After laying it out, after applying the under painting, the portrait felt complete – or I felt complete. So, I stopped. I have carried it with me all of these years.

These days, dementia has its slippery tentacles around Columbus. He is a mighty combatant in this tug of war, a war that he cannot win, and feeling his strength waning, his single wish was to one last time visit Monticello. So, this past week, Kerri, my mother, and I – as Kerri likes to say – followed Columbus’ heart around Monticello.

His heart took him three places. The first was to the cemetery. It is the place he will finally rest with his brother, parents, grandparents, aunts and uncles and friends. He wanted to wander. We followed him as he touched stones and told stories – stories he told to us but for himself: a friend who died too young in a car crash, a kind scoutmaster and mentor, an old girlfriend, a high school pal who flew an airplane and their adventures landing in cornfields. We followed, listening, renewed to the deeper truth that the stories we tell of others, the stories of shared time and experiences, both comic and tragic, when combined, scribe the arc of our own lives. Columbus needed to go to the end place to scribe his arc, to touch the depth and arc of his experiences.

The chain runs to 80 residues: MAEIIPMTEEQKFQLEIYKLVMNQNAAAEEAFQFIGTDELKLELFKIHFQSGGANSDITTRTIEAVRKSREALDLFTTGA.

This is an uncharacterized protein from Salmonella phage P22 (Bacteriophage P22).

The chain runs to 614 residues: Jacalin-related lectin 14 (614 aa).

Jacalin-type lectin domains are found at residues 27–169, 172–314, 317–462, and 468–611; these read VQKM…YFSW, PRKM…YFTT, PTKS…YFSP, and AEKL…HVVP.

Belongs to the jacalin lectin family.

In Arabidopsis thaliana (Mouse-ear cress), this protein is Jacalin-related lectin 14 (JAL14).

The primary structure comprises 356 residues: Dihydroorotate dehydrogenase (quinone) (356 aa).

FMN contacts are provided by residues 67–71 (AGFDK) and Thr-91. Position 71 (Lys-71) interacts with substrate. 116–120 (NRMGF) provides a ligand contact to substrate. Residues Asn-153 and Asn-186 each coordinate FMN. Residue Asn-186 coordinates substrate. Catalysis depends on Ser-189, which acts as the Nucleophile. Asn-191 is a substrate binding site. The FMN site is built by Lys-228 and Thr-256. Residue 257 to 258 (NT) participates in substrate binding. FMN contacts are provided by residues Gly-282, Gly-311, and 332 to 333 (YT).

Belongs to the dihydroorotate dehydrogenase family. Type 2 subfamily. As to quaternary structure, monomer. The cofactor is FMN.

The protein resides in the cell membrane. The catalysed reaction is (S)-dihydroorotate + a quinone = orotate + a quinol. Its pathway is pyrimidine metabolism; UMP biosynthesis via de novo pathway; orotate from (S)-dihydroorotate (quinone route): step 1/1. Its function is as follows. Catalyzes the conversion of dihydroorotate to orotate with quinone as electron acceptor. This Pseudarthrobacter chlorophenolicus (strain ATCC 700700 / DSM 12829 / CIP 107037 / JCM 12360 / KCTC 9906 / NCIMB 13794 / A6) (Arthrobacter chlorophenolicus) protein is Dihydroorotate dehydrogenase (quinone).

The second place was the house that his grandpa Charlie built. It was the place of his childhood, the place of his greatest freedom, the place where all his stories begin and, now I know, where they return. This house is the cornfield. It is, for Columbus, the font of family and the source of his ideals. It is the symbol of his pride. This small house, with no electricity or running water, no indoor plumbing, this house that was pieced together with found material, smacked together with a handsaw and a hammer, an evolution, this house is Columbus’ holy ground. It still stands, just barely. And although now a storage shed for someone, it holds riches beyond words or measure. Columbus needed to stand in the source of his belief.